895.) Vintage: Part two of my career-spanning interview with director Ken Russell centers in on the period in which he achieved his first international renown, right before his biggest box-office hit, Tommy. Russell’s reputation as an over-the-top filmmaker ignores his three lower-key (but still feverishly intense) adaptations of the work of D.H. Lawrence, a writer he considers quintessentially English. The other focus of this episode is Russell’s absolute masterpiece about religious, political, and sexual hypocrisy, The Devils (1971), which to this day has remained heavily censored in prints available in America, as well as never having had a DVD release of any kind. Mr. Russell closes out with a childhood memory of what Fritz Lang’s pictures meant to him during wartime.
896.) In celebration of the recent 80th birthday of Funhouse deity “Uncle Jean,” aka Jean-Luc Godard, I am very proud to present the U.S. television premieres of two of his short video essays and scenes from two other brilliant video pieces. The pieces range in date from 1993 to 2002, with the biggest discovery — in terms of Funhouse “conceptual continuity” — being JLG’s “sampling” of a Serge Gainsbourg song in one of his videos (with an appropriately dense visual overlay as it plays). The shorts that will be seen in their entirety are the very short-short Je Vous Salue Sarajevo, which analyzes a photo of the conflict over there, and De l’origine du XXIeme siècle. The latter is a beautiful creation: a summation of the 20th century in a mere 15 minutes that spotlights the tragedies and horror of the century, counterpointed with gorgeous sequences from classic films (including a Jerry Lewis citation, utilized for its “chromatic” aspect). The end is a terrific metaphor for the century, taken from Ophuls’ Le Plaisir. Godard continues to be arguably the most significant filmmaker alive, and these shorts are evidence of how great his work has been in his “senior” period.
897.) Vintage: An interview with the French filmmaker Cedric Klapisch, on the occasion of the NYC opening of his film Paris. Klapisch has specialized in the last few years in Altman-esque ensemble pieces, but he has also made a wonderful “small” character piece (When the Cat’s Away), an equally Altman-esque filmed play (Un Air de Famille), and even a sci-fi feature (Peut-etre, unreleased in the U.S.). I speak to M. Klapisch about his screenwriting, his work with noted actors (Juliette Binoche in Paris, Audrey Tautou in L’Auberge Espagnole and Russian Dolls), and the excellent work he’s done in conveying the environments his characters live in. His films are closer to Truffaut than Godard, with their chief joys being lyrical moments in which the characters “indulge” (parties, dreams, drugs, booze) and we get a sense of the cities they inhabit, from Paris to St. Petersburg.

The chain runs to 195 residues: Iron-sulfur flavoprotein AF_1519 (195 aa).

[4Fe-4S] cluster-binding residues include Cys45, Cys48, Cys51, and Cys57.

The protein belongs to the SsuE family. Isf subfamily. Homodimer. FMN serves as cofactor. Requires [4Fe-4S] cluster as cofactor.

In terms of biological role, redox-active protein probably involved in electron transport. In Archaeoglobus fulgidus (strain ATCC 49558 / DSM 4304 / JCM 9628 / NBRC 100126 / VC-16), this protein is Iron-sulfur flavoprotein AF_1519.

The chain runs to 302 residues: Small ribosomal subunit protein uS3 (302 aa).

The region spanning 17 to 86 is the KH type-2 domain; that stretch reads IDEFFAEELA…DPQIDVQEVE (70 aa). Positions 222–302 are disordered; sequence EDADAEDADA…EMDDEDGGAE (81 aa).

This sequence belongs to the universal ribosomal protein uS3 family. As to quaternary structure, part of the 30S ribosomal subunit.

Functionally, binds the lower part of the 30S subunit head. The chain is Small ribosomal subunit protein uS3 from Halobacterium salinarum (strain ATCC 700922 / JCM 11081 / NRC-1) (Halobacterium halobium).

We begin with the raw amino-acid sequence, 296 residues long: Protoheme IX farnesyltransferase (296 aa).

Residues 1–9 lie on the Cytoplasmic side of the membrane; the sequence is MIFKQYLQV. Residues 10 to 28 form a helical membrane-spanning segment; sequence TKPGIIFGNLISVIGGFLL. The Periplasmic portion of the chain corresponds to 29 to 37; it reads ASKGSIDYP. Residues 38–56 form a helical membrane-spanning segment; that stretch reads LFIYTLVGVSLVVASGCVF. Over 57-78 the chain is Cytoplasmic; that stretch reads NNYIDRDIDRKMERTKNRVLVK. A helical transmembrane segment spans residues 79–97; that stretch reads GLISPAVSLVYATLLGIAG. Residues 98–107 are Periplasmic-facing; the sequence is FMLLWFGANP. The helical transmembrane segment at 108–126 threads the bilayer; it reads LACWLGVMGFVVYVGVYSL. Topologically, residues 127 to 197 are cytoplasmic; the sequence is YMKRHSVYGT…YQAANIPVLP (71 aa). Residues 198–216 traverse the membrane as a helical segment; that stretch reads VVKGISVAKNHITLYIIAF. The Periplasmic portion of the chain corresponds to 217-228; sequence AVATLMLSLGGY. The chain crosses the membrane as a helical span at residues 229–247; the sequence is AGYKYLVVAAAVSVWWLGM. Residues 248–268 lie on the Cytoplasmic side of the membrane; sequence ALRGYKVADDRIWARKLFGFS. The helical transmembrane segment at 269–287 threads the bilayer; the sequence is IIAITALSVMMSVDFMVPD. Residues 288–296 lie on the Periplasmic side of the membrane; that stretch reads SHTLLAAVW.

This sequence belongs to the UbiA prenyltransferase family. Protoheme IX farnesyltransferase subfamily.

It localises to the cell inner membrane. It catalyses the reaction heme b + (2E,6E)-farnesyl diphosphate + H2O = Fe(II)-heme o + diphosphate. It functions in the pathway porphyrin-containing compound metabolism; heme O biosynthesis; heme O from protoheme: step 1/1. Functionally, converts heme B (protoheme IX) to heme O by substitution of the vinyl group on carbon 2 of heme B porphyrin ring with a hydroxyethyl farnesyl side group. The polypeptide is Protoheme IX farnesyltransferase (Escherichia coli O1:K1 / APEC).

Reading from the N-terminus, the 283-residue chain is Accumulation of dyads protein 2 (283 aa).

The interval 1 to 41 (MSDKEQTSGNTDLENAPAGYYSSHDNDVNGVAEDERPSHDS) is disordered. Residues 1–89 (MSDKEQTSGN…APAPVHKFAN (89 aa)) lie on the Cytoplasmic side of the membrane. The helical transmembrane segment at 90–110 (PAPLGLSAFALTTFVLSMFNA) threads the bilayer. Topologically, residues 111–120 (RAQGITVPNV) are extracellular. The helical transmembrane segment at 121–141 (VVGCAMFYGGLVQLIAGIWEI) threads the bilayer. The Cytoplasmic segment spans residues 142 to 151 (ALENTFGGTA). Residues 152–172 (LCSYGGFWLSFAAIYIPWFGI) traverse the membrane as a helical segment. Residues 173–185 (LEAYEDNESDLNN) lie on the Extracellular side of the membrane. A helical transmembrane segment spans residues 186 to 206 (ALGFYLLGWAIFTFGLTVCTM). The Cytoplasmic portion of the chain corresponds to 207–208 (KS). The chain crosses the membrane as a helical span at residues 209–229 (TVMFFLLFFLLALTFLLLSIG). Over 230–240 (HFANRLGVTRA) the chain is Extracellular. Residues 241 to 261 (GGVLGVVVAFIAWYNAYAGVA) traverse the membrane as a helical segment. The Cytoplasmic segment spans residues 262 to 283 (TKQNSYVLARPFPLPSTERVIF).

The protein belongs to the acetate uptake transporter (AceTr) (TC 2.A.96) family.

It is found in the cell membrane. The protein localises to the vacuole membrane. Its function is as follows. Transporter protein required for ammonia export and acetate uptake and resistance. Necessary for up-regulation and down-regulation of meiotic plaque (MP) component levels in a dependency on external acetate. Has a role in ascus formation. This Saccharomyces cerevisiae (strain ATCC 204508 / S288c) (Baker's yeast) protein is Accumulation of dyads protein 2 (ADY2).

898.) The best British sitcoms are the ones that follow the Fawlty Towers model and do six episodes and let the show rest for a year or two before the second season. A perfect example of this phenomenon is Armando Iannucci’s brilliant The Thick of It, which I’ll be featuring this week on the Funhouse. Iannuci’s sitcom offers stinging political satire that also works, like The Larry Sanders Show, as a beautifully detailed portrait of an office where backstabbing is a way of life. The show is made particularly memorable by its cursing, for which Iannucci employs a “cursing consultant,” and by the performance of Scotsman Peter Capaldi, who is ostensibly the show’s star but functions more like a brilliant scene-stealer, playing the part of an “enforcer” for the Prime Minster’s office. One bit of trivia I don’t mention on the show: Iannucci has signed with HBO to do an American political sitcom called Veep (to star Julia Louis-Dreyfus) supposedly based on Thick of It.
899.) Part two of my Deceased Artiste tribute to the late, great Claude Chabrol focuses on his misfires in the Sixties and Seventies. A number of the titles featured in this episode are not available on DVD in the U.S., but I’m happy to present them in the spirit of comprehensiveness. A few of these misfires (Les Godelureaux, L’Oeil du Malin) were actually great films that just had a dark, “unpleasant” tone and never acquired an audience, while others were “commercial” concepts (Bond-ish spy comedies), downright mistakes (the dubbed-in-every-country, sexist-comedy international coproduction High Heels starring Belmondo, Mia Farrow, and Laura Antontelli), or bizarre twists on familiar material (Sylvia Kristel in an existential but not sexually-oriented Alice in Wonderland update). When you discuss Chabrol’s work it’s important to emphasize his masterworks, but it’s also a lot of fun to probe his fascinating flops.
900.) David Bowie has had a pretty rich career in and out of music, and has made some pretty interesting choices as an actor. This week I present two such curious and ambitious choices, both having a connection to Weimar-era Germany. The first is the never-screened-in-the-U.S. television version of Bertolt Brecht’s Baal (1982), directed by Alan Clarke. Clarke tried to find a cinematic/televisual equivalent to Brecht’s “epic theater” style for the piece, and so uses split screens, on-screen titles, a profusion of wide shots, and, of course, stylized acting. Bowie stars as a sleazy but charismatic poet-musician who seduces women and ultimately kills his best friend, all while delivering Brecht’s original songs with only voice and banjo accompaniment. The second feature of the evening is Just a Gigolo (1979), directed by Blow-Up star David Hemmings. The film features Bowie as a WWI vet who takes on the titular profession when he can’t find another job. Hemmings emphasizes Bowie’s model looks in various moments in the film, but he also sets up a farcical tone (which later is broken by a dramatic ending — I ain’t saying the movie is flawless) in which Bowie is pursued by various females including the always daunting Ms. Kim Novak. Also making her final screen appearance in the film is the ultimate Weimar era dame, Miss Marlene Dietrich, who does actually sing in the film, for what was the very last time in public.